Ten studies aimed to address the family's need for information about their relative in ICU.16,20,28,29,38,45,46,48,52,53 Although two of these studies also included additional interventions that addressed the support and proximity needs of families,38,48 the studies included in this section of the review predominately investigated interventions to inform and/or educate families regarding the care, diagnosis and prognosis of their relative in the ICU. Eight of the studies were set in the USA, one in France and one in Hong Kong. All but one study was set in the ICU of single healthcare facility.

The study by Azoulay et al.28 investigated the impact of a FIL on improving the effectiveness of information provided to families with a relative in an ICU. This study performed a prospective randomized trial in 34 French ICUs to compare comprehension of diagnosis, prognosis, treatment and satisfaction with information provided by ICU caregivers, in ICU patient family representatives who did (n = 87) or did not (n = 88) receive a FIL in addition to standard information. A FIL designed specifically for this study was delivered at the first visit of the family representative: it provided general information on the ICU and hospital, the name of the ICU physician caring for the patient, a diagram of a typical ICU room with the names of all the devices and a glossary of 12 terms commonly used in ICUs.28

Characteristics of the ICUs, patients and family representatives were similar in the two groups. Comprehension in the two groups was compared using the χ2 test or the Fisher's exact test. The FIL reduced the proportion of family members with poor comprehension of diagnosis, prognosis and treatment from 40.9 to 11.5% (P < 0.0001). Satisfaction did not significantly differ between the FIL and the control group [median score, 21 (18–26) vs. 23 (19–27); P = 0.08]. However, among family representatives with good comprehension, the FIL was associated with significantly better satisfaction [21 (18–24, quartiles) vs. 27 (24–29, quartiles); P = 0.01] in those who did not receive the information leaflet. Overall, the results indicate that ICU caregivers should consider using an FIL to improve the effectiveness of the information they impart to families.28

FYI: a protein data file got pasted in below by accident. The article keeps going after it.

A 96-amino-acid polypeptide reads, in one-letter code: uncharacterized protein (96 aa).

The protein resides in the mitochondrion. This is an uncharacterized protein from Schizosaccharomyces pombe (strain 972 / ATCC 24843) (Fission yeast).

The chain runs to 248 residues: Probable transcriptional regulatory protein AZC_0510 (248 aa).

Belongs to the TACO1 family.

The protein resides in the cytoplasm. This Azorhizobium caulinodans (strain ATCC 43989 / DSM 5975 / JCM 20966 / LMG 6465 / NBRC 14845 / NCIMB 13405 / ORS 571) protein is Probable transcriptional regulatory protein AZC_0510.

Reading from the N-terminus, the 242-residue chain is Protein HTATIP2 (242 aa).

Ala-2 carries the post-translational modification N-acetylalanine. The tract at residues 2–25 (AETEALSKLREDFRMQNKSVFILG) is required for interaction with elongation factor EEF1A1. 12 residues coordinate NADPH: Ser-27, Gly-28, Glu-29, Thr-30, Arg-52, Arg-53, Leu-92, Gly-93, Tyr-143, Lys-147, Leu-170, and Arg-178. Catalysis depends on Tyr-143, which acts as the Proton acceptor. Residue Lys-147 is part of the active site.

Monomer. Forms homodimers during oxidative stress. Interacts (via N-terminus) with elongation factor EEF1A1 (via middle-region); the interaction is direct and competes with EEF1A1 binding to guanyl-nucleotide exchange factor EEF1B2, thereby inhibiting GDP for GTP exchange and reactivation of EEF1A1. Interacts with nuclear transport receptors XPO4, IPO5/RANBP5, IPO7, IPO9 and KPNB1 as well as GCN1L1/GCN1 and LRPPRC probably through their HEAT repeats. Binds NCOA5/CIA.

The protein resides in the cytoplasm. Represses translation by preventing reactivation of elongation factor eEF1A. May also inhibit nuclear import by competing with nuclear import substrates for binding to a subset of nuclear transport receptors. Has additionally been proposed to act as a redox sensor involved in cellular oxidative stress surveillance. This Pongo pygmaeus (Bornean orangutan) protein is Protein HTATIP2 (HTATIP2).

Another included article that looked at supporting family members in the ICU through the provision of information used a pre-/post-test two-group experimental design to investigate the effect of an education–orientation program on family members who visit their significant other in the ICU.45 A convenience sample of 40 family members of patients in the ICU from a large veterans administration medical center in Los Angeles, California, USA, were randomly assigned to either the control (n = 20) or the intervention group (n = 20). The Kerle and Bialek Subjective Stress Scale (SSS) was used to measure self-reported transitory psychological stress. This tool consisted of 25 descriptor items incorporated into two forms each consisting of 15 words. Scale values had previously been calculated for each word and respondents were required to make a single response. Several studies have been successful in differentiating stressful situations using this tool. However, the reliability and validity of the tool was not reported.45